America, a Land in Perpetual Search

Neil Gaiman

Neil Gaiman

Yesterday I wrote about how, in American Gods, fantasist Neil Gaiman detects a thirst for violence within the American psyche. His book ends with a victory over bloody paroxysms, however. The question is whether the ending is itself just a fantasy or whether it is a viable model for action. Does Gaiman provide genuine insight into how to save the American republic?

As I see it, through his protagonist he shows us that we should face up to our fears and evasions, turn our back on shallow wish fulfillments, and follow our higher instincts, which may take the form of mythic guides. These guides can can come from our various faith and folk traditions:

Religions are, by definition, metaphors, after all: God is a dream, a hope, a woman, an ironist, a father, a city, a house of many rooms, a watchmaker who left his prize chronometer in the desert, someone who loves you…

Among Gaiman’s gods are American legends, who arose because they fed some deep need. Johnny Appleseed and Paul Bunyan make appearances.

Gaiman cautions, however, that one must listen to these guides intelligently and with full awareness. Don’t be pulled in by blind devotion because abdication of personal responsibility only leads to more violence.

“Shadow” is so called because he follows the lead of others, a shadow. If, in Yeats’ famous poem (which Gaiman quotes), the worst are filled with passionate intensity while the best lack all conviction, Shadow is among the best. The ghost of his dead girlfriend tells him he is not truly alive, but at least he is a sympathetic soul who has integrity and cares for others. In other words, he, like America, has potential, even though he also has a lot of work to do.

For a while, he is reactive rather than proactive. As the chauffeur of the Norse god Odin, he simply does what he is told. For a few months he lives a routine existence in an idyllic 1950s-style town where everything seems to be perfect.

None of this, however, is truly living, and there are many signs of trouble. As I noted yesterday, one source of America’s violence may be a disconnect between deep spiritual longing and the materialistic culture upon which it has to operate. People seek out places that seem to be vaguely spiritual—say, Rock City or Mount Rushmore—and leave dissatisfied. They want to find something to believe in and come up empty.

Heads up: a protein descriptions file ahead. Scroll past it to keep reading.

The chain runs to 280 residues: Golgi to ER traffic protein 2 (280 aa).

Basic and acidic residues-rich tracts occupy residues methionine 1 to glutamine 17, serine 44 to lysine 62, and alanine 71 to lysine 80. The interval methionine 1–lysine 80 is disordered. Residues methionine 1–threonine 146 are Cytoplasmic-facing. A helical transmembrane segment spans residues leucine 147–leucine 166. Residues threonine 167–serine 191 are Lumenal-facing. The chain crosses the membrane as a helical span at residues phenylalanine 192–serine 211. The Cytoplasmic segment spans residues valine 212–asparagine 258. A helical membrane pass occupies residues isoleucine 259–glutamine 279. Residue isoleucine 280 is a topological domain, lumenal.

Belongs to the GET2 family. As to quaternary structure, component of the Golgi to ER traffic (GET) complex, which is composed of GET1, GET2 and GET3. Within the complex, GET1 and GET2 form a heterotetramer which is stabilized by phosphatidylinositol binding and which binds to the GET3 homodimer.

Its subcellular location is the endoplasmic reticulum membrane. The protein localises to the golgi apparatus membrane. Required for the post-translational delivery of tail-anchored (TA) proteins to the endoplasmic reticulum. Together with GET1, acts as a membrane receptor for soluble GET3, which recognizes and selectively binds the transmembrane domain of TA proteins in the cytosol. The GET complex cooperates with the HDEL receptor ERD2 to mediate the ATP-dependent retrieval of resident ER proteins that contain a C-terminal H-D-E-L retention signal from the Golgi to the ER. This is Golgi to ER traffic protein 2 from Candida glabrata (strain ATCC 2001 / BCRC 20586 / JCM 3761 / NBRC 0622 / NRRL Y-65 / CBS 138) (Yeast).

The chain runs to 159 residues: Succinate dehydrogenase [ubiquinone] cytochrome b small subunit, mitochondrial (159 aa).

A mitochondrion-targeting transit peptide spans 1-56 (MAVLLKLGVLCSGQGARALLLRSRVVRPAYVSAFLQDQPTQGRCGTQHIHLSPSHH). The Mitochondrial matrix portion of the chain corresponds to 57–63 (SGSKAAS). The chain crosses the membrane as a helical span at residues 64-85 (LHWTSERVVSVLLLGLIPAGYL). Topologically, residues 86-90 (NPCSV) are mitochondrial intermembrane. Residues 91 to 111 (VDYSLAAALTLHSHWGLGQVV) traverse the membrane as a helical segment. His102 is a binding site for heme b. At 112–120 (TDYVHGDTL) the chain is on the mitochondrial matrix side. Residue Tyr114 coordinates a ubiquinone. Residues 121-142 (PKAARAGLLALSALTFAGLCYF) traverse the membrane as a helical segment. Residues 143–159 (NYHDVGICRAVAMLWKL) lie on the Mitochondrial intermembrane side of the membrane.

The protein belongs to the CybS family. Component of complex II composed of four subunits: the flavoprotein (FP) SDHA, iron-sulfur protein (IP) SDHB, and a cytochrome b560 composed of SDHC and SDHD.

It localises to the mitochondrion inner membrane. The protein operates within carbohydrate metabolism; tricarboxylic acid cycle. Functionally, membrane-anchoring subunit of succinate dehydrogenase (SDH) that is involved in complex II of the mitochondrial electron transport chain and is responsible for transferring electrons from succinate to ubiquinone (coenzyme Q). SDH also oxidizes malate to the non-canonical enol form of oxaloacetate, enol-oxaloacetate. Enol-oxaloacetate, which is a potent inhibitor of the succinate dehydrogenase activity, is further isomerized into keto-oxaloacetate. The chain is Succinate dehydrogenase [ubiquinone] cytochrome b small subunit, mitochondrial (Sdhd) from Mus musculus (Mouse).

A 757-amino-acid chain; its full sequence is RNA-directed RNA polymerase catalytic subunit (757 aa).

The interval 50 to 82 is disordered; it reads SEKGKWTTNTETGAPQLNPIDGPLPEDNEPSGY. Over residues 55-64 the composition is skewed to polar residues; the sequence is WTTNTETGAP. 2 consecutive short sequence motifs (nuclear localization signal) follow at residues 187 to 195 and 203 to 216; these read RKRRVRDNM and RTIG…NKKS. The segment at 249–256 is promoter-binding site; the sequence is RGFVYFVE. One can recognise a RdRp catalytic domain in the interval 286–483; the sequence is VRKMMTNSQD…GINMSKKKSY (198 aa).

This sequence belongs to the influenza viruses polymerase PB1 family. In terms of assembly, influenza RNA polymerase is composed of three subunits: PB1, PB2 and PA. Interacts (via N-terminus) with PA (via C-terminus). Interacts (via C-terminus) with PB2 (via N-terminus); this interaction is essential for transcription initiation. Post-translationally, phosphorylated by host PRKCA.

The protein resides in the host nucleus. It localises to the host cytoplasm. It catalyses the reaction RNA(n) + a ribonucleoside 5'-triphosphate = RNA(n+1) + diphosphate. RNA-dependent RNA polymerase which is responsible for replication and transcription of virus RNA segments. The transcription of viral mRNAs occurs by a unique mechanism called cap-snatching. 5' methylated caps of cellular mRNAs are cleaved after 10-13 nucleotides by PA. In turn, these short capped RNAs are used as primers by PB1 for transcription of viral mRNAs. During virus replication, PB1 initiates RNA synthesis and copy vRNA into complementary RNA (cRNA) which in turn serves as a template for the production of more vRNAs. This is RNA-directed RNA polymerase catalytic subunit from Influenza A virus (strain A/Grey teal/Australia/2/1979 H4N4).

The hunger seems related to identity confusion. Odin at one point observes that America

is the only country in the world that worries about what it is…The rest of them know what they are. No one needs to go dsearching for the heart of Norway. Or looks for the soul of Mozambique. They know what they are.

The longing for certainty and stability can lead to devil’s bargains. In the case of the ideal town, their gated existence relies on sacrificing a young person each year. It is a version of what we ourselves do when we send young people off to war to protect us or sacrifice their future for our present convenience.

I’ve seen the identity confusion and the spiritual hunger in my students. It was particularly evident following the attacks of 9-11, when many felt that they knew who they were and what their lives meant for the first time. I saw it again during Barack Obama’s 2008 run for the presidency, when genuine participatory democracy seemed possible again. But the newly discovered idealism of 9-11 patriots was cynically exploited to launch the disastrous invasion of Iraq, and the poetry of Obama’s “hope and change” slid inevitably into the prose of actually governing. When the glow wears off, people find themselves thrown again into doubt.

Gaiman advises us to take full stock of our existence and then venture out without illusion and without thinking that we have control. After his boss dies, Shadow decides that he will stop drifting and will instead undertake an extreme vigil, somewhat like a Native American vision quest. He wants to learn what there is to learn from being tested.

He gets the message that, if he is to find meaning in the world, it is up to him to make it. Neither fidelity to the old gods nor submission to consumer capitalism can offer him anything worthwhile. America is bigger than our conceptions of it and all we can do is make our way to the best of our abilities. As Shadow tells the contending forces of old gods and modernity,

You know, I think I would rather be a man than a god. We don’t need anyone to believe in us. We just keep going anyhow. It’s what we do.

And as he himself is told by “the buffalo man,” a Native American spirit who stands in for “the land,”

You did well… You made peace. You took our words and made them your own.

There’s still a lot about Gaiman’s book that I don’t understand but he seems to be saying that Americans will always be in search, always dreaming. We can never know ultimately who we are, which makes the road novel the quintessential American genre.

Our challenge is to be at peace with this lack of certainty. Some freak out and become destructive whenever they encounter ambiguity. They believe they must force themselves and others into one mold.

They should consider instead Shadow’s final gesture, which points towards infinite possibility because Shadow is okay with an indefinite and an unknown future:

He tossed the [gold] coin into the air with a flick of his thumb.

It spun golden at the top of its arc, in the sunlight, and it glittered and glinted and hung there in the midsummer sky as if it was never going to come down. Maybe it never would. Shadow didn’t wait to see. He walked away and he kept on walking.

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